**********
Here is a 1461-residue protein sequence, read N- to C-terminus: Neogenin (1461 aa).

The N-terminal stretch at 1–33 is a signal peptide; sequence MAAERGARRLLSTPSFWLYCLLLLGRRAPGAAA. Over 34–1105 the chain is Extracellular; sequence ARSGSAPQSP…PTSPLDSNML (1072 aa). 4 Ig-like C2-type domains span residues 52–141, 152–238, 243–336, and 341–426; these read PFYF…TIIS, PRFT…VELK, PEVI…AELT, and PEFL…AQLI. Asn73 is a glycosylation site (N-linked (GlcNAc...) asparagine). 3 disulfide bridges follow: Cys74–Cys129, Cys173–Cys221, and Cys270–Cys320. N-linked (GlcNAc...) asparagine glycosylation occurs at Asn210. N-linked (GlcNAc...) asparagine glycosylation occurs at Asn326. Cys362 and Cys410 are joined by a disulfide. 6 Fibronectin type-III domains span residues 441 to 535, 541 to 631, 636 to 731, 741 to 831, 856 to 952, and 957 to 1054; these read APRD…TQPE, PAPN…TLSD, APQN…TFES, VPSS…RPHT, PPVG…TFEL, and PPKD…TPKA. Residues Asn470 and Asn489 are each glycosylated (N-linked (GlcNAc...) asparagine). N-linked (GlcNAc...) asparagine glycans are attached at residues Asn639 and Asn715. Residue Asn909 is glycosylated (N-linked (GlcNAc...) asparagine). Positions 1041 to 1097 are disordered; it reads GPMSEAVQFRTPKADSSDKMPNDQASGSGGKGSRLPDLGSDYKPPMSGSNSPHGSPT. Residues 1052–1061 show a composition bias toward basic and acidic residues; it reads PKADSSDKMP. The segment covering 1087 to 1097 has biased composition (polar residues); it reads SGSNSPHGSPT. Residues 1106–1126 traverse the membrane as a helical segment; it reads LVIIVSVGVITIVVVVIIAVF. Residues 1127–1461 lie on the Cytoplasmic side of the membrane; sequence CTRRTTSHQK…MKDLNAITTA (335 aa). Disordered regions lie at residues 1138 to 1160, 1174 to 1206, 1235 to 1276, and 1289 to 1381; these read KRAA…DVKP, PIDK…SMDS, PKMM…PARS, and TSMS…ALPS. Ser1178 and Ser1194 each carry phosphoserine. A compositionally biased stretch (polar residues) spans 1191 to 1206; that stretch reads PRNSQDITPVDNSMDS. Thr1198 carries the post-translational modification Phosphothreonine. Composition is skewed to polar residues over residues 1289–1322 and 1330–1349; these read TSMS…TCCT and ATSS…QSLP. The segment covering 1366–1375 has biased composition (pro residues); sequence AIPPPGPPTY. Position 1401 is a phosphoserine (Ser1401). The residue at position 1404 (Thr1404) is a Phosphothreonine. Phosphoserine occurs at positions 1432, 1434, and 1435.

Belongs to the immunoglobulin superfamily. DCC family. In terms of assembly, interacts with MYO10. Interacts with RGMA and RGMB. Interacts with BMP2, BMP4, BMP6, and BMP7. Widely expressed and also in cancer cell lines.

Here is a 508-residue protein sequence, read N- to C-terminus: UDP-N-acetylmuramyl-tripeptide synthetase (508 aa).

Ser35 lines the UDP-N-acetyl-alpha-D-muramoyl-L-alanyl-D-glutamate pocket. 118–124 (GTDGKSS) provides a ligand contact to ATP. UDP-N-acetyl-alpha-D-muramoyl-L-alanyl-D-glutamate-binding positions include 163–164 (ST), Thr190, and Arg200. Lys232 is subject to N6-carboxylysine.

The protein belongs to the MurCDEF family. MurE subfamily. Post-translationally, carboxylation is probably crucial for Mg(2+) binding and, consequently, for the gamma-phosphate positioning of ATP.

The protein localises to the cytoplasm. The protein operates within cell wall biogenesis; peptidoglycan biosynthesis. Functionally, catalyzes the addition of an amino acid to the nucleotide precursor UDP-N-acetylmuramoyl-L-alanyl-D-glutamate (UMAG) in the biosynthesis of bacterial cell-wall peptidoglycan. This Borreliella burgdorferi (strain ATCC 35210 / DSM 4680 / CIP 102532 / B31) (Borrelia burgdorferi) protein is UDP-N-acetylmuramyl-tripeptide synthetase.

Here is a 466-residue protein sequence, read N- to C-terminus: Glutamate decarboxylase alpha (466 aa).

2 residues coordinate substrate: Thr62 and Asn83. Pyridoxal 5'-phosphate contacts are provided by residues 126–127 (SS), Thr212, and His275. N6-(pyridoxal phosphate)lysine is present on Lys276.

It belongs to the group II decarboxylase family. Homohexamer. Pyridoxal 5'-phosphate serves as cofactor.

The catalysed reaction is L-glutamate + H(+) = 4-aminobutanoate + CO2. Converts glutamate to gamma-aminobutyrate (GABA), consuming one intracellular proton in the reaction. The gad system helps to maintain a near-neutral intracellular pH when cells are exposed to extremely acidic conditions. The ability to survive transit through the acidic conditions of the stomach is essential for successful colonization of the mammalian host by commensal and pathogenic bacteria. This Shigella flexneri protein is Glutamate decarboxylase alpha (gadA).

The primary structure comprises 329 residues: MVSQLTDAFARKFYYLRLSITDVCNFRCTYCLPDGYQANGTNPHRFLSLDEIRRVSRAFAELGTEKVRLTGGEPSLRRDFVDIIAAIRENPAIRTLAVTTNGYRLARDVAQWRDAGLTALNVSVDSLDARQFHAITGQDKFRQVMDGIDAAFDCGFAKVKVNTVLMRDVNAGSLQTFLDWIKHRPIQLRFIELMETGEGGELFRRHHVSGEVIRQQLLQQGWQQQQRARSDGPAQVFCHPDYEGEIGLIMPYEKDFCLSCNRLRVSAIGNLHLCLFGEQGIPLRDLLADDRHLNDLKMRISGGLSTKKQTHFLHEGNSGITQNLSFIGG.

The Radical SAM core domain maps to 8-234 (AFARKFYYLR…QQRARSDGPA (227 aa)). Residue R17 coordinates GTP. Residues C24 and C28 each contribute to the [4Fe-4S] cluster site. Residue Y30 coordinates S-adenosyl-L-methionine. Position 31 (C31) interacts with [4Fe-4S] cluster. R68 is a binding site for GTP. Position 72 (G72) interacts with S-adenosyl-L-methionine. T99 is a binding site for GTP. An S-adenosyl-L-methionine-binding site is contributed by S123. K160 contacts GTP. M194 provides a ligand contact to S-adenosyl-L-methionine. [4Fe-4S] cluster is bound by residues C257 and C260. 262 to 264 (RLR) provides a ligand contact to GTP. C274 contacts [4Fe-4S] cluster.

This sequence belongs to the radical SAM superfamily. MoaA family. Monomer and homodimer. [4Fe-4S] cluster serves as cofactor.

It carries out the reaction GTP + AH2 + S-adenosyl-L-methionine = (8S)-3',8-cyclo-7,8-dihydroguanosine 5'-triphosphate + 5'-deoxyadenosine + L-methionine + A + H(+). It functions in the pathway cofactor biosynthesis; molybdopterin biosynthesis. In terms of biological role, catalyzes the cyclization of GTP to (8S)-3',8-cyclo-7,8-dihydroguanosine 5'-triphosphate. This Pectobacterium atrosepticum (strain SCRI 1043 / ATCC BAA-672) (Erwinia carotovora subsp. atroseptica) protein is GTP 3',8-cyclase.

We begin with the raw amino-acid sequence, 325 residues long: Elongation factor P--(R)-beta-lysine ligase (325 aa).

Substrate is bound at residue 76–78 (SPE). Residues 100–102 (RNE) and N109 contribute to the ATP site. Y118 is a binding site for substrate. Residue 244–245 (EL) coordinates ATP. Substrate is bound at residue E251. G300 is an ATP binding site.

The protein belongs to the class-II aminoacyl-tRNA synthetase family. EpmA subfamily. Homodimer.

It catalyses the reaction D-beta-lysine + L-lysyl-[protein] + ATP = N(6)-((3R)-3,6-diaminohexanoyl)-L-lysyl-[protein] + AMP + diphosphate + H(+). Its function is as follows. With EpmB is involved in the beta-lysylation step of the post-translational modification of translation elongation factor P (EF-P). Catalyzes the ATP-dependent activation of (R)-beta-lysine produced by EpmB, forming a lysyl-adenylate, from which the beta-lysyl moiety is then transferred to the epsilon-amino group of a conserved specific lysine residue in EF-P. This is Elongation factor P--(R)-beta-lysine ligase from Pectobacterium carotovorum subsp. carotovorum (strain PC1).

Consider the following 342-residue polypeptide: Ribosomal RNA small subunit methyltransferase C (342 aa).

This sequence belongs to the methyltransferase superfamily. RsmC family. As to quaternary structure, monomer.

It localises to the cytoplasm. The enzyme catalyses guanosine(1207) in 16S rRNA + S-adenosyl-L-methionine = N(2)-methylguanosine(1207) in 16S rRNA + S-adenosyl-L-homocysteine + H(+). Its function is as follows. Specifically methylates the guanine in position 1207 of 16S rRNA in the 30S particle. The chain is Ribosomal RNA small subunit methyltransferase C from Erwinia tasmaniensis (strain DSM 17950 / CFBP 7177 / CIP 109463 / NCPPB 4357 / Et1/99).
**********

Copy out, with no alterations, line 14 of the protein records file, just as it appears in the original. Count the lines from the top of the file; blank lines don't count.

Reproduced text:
This sequence belongs to the radical SAM superfamily. MoaA family. Monomer and homodimer. [4Fe-4S] cluster serves as cofactor.